start-up culture. Google is not a conventional corporation, and our workdays are
not the typical 9 to 5.”12

Working Long Hours? Never Mind, just Sleep under
your Desk, as Former Google Vice-President
Marissa Mayer Does…
Where can long working hours lead to? To the fact that employees sleep under
their desks in order to maximize performance. Former Google vice-president
Marissa Mayer reports about her time at Google: “Part of Google was it was the
right time and we had a great technology, but the other part was we worked
really, really hard. [. . .] It was 130 hour weeks. People say, ‘there’s only 168 hours
in a week, how can you do it?’ Well, if you’re strategic about when you shower
and sleeping under your desk, it can be done”.13 The ultimate consequence of
such behaviour is that there is no life outside Google – life becomes Google and
is, thereby, one-dimensional.

On the one hand, Google employees tend to have long working hours and
a lot of overtime, whereas on the other hand, office hours are completely flex-
ible and management does not see it as a negative feature if somebody does not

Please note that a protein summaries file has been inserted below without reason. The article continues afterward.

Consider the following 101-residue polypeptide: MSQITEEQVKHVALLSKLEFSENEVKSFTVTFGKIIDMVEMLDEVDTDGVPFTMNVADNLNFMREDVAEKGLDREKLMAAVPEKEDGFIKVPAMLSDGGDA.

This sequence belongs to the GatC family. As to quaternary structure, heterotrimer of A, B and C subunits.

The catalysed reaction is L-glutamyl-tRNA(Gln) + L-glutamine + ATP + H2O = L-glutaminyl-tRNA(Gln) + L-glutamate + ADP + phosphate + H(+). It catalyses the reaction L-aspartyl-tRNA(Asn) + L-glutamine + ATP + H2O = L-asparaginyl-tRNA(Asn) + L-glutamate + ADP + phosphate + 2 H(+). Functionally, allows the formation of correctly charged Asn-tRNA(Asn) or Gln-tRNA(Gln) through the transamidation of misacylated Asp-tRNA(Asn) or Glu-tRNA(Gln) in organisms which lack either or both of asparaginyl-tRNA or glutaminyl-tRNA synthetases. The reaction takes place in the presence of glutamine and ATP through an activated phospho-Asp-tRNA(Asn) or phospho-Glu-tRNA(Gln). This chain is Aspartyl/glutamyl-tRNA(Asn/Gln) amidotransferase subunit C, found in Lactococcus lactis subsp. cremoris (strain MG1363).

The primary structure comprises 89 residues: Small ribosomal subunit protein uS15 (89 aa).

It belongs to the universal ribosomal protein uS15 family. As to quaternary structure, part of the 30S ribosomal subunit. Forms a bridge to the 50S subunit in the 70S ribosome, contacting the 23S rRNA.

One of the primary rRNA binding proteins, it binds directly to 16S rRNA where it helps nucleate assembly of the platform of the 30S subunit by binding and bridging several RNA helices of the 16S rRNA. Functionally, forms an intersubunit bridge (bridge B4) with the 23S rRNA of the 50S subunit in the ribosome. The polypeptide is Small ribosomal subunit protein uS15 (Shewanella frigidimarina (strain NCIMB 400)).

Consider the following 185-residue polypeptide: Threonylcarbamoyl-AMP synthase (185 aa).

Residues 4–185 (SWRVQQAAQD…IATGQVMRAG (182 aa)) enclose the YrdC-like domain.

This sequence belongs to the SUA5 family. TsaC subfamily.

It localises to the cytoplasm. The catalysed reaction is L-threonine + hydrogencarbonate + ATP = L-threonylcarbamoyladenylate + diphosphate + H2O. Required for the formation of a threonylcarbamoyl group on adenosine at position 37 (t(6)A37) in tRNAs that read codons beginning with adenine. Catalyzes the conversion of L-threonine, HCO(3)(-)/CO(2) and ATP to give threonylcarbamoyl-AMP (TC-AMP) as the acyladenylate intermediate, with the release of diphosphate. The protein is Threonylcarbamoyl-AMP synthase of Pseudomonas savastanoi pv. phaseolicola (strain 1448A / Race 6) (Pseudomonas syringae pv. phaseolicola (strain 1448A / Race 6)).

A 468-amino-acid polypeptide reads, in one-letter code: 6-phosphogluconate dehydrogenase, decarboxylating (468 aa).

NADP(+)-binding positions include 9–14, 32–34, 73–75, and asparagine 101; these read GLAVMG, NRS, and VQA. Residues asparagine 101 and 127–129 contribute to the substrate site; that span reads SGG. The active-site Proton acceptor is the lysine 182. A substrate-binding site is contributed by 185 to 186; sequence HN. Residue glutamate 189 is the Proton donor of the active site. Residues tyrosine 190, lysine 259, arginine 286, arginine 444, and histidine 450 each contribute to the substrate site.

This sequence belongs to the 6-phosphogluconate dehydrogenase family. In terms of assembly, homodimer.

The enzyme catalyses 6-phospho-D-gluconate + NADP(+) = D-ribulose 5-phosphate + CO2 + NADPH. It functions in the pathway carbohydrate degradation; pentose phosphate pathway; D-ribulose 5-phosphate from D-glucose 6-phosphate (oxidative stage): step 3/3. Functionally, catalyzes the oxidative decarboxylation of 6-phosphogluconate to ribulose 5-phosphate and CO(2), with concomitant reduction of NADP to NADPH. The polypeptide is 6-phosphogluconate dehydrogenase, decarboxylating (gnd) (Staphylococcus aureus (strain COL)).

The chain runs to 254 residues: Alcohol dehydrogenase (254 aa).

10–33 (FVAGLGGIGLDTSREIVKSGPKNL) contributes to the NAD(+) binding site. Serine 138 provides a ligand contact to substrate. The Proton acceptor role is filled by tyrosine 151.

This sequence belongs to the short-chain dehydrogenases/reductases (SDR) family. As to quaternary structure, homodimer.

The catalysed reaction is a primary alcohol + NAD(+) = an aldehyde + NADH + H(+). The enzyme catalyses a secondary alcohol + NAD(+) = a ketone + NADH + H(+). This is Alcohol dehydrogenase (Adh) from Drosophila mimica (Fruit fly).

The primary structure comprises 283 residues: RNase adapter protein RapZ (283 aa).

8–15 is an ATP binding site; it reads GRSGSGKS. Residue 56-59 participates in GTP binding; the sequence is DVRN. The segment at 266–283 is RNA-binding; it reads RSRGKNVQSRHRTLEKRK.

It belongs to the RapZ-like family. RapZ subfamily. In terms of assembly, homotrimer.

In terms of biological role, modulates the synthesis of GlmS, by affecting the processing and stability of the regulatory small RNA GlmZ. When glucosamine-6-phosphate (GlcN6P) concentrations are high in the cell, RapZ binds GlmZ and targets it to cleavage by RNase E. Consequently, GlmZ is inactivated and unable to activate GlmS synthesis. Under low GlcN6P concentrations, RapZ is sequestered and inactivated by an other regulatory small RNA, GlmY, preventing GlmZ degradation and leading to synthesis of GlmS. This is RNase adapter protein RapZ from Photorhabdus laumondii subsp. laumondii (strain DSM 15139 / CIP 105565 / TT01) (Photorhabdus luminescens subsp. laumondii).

work from 9 to 5. What is very striking about Google is a management strategy
that uses soft and social forms of coercion: there is no formal contractual

12 Google culture. www.google.com/intl/en/jobs/students/lifeatgoogle/culture/, accessed on March 15, 2013.
13 http://it-jobs.fins.com/Articles/SBB0001424052702303404704577309493661513690/How-Google-s-
Marissa-Mayer-Manages-Burnout, accessed on March 16, 2013.

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144

Table 6.4 A selection of typical comments of Google employees about working hours

ID Comment

5 I don’t have much of a social life yet (workin’ on it) so I tend to be at the office at
retarded hours. […] People don’t look twice when I show up at noon. :3

6 The downside to google, you’re asking? That’s easy. Everything they do for you
is in the interest of keeping you in the office as much as possible. They’ll give you
breakfast, lunch, dinner (all delicious, no crap). There’s gyms, they’ll do your laundry,
they’ll get you a massage, you can play sports, you can bring a pet. So for some
people this is AWESOME. All I see is a bunch of people who are at the office
50–70 hours a week of their own volition, and don’t separate their work from their
everyday life.